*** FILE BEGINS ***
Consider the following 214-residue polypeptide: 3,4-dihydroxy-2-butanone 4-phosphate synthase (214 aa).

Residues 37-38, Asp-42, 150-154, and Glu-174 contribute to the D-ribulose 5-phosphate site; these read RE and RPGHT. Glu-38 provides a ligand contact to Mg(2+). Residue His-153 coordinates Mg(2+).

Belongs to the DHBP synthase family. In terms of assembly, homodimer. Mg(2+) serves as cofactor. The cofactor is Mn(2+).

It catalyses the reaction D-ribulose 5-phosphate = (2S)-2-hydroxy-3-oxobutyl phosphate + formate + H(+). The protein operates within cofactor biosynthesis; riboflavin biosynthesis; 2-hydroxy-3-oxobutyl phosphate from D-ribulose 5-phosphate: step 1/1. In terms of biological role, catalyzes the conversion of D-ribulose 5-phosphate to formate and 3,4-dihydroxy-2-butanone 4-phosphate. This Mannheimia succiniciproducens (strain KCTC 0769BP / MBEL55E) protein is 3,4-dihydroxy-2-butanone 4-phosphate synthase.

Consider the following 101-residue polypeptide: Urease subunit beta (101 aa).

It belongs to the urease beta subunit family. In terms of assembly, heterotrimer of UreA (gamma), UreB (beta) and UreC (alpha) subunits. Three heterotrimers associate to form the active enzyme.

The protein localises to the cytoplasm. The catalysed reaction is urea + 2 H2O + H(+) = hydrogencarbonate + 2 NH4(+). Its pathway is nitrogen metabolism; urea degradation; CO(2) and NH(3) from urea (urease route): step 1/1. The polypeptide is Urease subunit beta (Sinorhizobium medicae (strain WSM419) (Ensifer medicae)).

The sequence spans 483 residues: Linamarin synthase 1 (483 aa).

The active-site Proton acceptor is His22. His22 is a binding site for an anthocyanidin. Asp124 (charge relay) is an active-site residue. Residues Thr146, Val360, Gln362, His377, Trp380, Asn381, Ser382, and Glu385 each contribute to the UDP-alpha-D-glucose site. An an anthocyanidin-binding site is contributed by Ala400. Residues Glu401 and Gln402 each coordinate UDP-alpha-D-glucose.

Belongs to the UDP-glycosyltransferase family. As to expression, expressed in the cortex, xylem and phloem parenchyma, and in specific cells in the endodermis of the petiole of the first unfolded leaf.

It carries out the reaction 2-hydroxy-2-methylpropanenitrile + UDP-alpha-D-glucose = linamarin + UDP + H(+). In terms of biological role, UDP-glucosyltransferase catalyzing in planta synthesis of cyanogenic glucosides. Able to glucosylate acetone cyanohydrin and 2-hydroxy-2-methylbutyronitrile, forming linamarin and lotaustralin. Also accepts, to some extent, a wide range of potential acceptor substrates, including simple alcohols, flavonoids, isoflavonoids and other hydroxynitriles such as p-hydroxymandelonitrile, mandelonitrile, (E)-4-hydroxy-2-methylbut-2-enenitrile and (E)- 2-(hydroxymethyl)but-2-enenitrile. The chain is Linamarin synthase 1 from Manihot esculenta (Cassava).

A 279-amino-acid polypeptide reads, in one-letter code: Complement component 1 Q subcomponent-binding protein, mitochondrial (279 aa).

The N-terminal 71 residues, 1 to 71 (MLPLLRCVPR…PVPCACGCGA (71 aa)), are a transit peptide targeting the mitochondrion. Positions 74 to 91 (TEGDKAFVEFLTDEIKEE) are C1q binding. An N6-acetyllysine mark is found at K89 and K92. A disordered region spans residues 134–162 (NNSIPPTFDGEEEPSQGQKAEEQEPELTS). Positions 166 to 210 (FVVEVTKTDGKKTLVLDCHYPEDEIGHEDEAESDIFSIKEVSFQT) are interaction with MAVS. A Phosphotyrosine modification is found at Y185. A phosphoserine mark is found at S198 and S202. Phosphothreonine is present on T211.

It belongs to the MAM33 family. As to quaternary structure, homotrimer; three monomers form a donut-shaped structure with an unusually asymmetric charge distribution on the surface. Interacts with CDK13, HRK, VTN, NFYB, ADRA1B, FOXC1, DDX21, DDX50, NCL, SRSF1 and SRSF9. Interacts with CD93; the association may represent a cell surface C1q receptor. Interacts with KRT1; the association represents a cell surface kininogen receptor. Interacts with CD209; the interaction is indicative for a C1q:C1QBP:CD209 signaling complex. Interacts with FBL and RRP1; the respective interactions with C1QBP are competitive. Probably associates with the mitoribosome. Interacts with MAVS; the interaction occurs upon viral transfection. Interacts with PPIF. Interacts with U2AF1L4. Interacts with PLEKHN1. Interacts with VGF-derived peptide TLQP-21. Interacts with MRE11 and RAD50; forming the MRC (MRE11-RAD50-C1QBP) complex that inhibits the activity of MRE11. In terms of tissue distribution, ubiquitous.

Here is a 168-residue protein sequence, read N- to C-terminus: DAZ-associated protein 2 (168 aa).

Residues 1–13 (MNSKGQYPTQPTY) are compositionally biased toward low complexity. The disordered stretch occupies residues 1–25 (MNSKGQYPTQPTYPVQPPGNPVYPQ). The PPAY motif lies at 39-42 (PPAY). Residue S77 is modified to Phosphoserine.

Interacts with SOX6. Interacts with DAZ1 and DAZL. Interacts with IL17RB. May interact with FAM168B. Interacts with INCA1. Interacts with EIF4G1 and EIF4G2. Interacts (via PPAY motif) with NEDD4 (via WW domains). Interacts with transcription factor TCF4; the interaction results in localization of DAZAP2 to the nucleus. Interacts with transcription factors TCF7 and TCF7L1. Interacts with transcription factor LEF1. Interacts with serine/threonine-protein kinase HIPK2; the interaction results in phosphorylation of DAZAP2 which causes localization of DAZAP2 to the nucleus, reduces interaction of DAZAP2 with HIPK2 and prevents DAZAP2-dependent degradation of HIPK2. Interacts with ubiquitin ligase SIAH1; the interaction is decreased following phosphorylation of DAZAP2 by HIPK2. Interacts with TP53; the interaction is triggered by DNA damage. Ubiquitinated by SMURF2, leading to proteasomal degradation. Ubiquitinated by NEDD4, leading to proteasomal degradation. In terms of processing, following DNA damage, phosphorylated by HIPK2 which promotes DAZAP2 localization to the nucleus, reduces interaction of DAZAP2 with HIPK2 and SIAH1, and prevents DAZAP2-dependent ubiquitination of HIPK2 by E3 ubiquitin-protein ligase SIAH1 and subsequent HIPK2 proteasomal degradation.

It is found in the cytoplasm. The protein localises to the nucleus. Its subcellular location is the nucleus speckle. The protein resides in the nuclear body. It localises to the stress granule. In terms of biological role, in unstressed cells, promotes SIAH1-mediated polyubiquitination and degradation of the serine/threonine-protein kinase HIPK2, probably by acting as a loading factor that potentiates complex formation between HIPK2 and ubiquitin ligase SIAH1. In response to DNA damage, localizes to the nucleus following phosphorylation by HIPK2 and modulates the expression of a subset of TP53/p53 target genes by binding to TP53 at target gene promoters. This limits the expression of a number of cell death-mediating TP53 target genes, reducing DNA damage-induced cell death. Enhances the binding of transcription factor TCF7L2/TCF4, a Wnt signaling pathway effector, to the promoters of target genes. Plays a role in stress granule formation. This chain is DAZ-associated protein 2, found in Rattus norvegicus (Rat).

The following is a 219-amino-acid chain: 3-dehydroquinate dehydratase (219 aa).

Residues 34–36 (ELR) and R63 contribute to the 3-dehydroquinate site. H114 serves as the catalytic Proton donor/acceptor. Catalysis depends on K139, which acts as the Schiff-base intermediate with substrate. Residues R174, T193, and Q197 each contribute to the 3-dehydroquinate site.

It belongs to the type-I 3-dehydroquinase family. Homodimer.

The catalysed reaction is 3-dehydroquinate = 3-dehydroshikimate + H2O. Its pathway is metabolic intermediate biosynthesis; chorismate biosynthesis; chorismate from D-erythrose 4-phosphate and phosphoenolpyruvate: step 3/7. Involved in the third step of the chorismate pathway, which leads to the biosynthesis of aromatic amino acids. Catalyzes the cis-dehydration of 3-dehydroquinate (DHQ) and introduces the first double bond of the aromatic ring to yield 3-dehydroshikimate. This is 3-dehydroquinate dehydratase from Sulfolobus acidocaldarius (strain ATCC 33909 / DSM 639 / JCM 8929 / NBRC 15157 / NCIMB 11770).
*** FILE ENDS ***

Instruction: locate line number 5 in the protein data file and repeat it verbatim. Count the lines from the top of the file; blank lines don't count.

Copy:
Consider the following 101-residue polypeptide: Urease subunit beta (101 aa).